Back in June 2010, Austin couple Ron and Serethea Reid were awakened from their sleep at 2 a.m. by a loud rumbling occurring right outside their house.
Ron went to investigate and observed a fight between three young men. When he phoned 911, he saw firsthand what he refers to as an “apathetic approach” regarding police response time.
“We waited and waited and waited,” Ron, a software designer, recalled. “After there was no response forthcoming, I wound up breaking up the dispute myself. But it shouldn’t have had to come to that.”
That incident, in part, led to the couple starting the Central Austin Neighborhood Association (CANA) in August.
“Shortly after the altercation, Serethea and I were at a barbeque at a neighbor’s house and we discovered that we shared many of the same concerns with our neighbors,” Ron said.
Serethea, a financial consultant by trade, recalled that several neighbors they spoke with, including Marvin and Lizette Marshall, had similar concerns about police response.
“Our intention is not to bash the police department because we know that many officers in our community are working hard to keep us safe,” said Marvin Marshall. “However, it does seem as though the only time there is a quick response by law enforcement is when there is a call involving a shooting or narcotics transaction in progress. We need them to be more timely when they receive disturbing-the-peace calls. Instead of attending to a shooting victim, you may be able to prevent a shooting from happening.”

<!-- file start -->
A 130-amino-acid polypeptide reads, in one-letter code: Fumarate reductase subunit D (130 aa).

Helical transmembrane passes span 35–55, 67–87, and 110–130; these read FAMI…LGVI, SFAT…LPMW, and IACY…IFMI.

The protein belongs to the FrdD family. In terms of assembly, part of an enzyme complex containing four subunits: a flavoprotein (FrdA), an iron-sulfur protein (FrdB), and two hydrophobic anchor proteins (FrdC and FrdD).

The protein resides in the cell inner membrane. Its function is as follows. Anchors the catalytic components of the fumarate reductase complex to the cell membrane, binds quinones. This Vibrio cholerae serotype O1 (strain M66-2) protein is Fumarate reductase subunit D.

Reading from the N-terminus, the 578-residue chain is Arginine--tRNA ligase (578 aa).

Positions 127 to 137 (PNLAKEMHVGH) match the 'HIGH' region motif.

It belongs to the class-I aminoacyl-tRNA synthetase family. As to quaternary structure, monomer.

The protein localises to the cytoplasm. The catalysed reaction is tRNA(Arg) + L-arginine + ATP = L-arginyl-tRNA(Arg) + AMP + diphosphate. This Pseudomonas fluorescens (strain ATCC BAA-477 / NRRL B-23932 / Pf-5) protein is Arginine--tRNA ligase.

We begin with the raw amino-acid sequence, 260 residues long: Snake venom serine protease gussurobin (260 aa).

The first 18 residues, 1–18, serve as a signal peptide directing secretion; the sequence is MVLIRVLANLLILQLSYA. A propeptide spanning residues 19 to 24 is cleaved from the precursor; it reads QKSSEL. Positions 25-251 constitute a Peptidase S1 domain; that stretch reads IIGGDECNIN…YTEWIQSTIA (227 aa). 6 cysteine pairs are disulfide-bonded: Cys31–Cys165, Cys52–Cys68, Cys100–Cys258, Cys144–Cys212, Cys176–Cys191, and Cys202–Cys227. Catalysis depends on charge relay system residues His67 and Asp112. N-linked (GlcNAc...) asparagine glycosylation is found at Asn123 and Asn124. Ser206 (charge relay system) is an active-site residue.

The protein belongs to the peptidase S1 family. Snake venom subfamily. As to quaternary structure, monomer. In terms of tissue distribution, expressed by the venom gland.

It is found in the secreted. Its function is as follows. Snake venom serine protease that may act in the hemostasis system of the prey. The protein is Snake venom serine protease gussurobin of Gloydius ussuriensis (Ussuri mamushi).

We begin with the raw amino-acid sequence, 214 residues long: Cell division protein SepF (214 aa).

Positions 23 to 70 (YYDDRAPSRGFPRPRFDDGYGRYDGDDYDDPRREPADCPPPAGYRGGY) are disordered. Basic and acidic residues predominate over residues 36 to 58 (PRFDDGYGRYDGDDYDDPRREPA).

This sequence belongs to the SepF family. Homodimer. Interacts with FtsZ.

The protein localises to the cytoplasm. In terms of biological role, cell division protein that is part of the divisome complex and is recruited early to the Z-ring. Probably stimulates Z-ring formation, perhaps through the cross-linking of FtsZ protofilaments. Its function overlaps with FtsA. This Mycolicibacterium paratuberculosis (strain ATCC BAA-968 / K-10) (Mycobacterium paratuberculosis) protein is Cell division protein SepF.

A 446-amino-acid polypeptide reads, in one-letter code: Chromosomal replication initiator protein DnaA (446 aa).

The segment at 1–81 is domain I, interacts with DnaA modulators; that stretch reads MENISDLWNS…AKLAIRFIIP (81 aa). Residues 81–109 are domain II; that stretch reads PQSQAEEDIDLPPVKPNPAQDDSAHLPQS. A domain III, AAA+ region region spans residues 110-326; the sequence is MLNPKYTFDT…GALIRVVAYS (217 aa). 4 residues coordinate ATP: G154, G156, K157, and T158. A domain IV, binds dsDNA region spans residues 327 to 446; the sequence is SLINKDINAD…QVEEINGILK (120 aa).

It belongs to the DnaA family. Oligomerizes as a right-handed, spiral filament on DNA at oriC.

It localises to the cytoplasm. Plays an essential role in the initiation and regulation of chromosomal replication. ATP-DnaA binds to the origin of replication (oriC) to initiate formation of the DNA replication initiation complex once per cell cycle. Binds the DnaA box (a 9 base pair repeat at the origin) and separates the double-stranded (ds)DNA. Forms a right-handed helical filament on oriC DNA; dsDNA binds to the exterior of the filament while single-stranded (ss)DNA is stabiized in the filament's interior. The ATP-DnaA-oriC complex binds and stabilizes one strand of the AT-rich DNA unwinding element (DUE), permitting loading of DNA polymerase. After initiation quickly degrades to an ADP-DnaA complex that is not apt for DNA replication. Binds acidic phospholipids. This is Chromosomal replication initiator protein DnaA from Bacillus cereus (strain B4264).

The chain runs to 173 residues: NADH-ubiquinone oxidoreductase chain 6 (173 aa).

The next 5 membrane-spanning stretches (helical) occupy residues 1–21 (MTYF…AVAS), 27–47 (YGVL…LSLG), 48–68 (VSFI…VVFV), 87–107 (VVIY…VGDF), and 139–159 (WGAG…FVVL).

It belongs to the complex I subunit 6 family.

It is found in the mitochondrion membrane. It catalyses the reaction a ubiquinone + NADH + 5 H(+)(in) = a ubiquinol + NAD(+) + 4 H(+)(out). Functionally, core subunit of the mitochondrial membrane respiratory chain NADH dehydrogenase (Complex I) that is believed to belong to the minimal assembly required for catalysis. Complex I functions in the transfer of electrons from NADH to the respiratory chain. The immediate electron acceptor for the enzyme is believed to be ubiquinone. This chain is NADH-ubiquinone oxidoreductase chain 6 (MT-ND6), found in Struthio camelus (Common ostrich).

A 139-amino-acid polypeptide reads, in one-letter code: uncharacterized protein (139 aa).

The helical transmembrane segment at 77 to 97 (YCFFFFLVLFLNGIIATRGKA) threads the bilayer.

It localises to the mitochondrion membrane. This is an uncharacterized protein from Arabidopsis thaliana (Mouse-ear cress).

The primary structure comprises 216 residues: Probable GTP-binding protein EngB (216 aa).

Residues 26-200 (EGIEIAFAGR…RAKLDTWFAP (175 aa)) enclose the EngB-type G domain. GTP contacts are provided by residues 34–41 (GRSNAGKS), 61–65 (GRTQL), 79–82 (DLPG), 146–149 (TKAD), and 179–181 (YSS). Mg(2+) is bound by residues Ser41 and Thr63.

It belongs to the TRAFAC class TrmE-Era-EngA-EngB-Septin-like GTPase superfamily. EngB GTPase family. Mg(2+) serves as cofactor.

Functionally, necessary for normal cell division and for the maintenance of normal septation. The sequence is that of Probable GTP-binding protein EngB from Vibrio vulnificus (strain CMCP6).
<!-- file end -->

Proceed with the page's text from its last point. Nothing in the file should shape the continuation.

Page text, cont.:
CANA seeks to address several issues currently effecting Austin, including improving the environment, beautifying areas, and eliminating several of the “unwholesome influences.” They also want to hold police accountable for how they respond to and treat crime.
The group’s focus is a 16 block area, specifically westbound from Menard to Austin and southbound from Madison to Cochran. The Reids began attending police board meetings to talk about inadequate enforcement on their block.
“Generally, when residents have an issue with police response time, they are immediately encouraged to attend a local CAPS (Chicago Alternative Policing Strategy) meeting,” Serethea said. “But we did not find attending those meetings particularly effective in eliminating the problem. We needed a larger platform to make our presence felt.”
CANA members attended a Nov. 18 meeting. Their issues included: The high volume of drug activity near 15th District Police headquarters on Madison, and the lack of police response calls about loitering in front of local stores. Better allocation of police manpower was another concern.
“Right now, the districts are allocated a set amount of officers regardless of the amount of crime,” Ron said. “So, that means that whether it is a higher crime district of Chicago or a lower one, there is the same number of officers on the street. That just doesn’t make much sense to me.”
According to Serethea, 15th District Cmdr. Walter Green spoke to her group after the meeting, personally assuring them that their concerns would be addressed. Thus far, they apparently have.
“We definitely seen a positive change and improvement in the police presence in the last few days,” Marvin Marshall said. “We want it to continue though.”
In support of the group’s beautification initiative, members have planted flowers on the corner of Mason and Madison, Mason and West End, and chosen selected Saturdays to pick-up trash. The Reid’s said they’re open to working with other organizations such as the Westside Ministers Coalition, whom they have reached out to already.
“Just because we focus on a two-mile radius, we want to work with all of Austin to accomplish our goals,” Ron said. “We think that all groups have a role in making that happen.”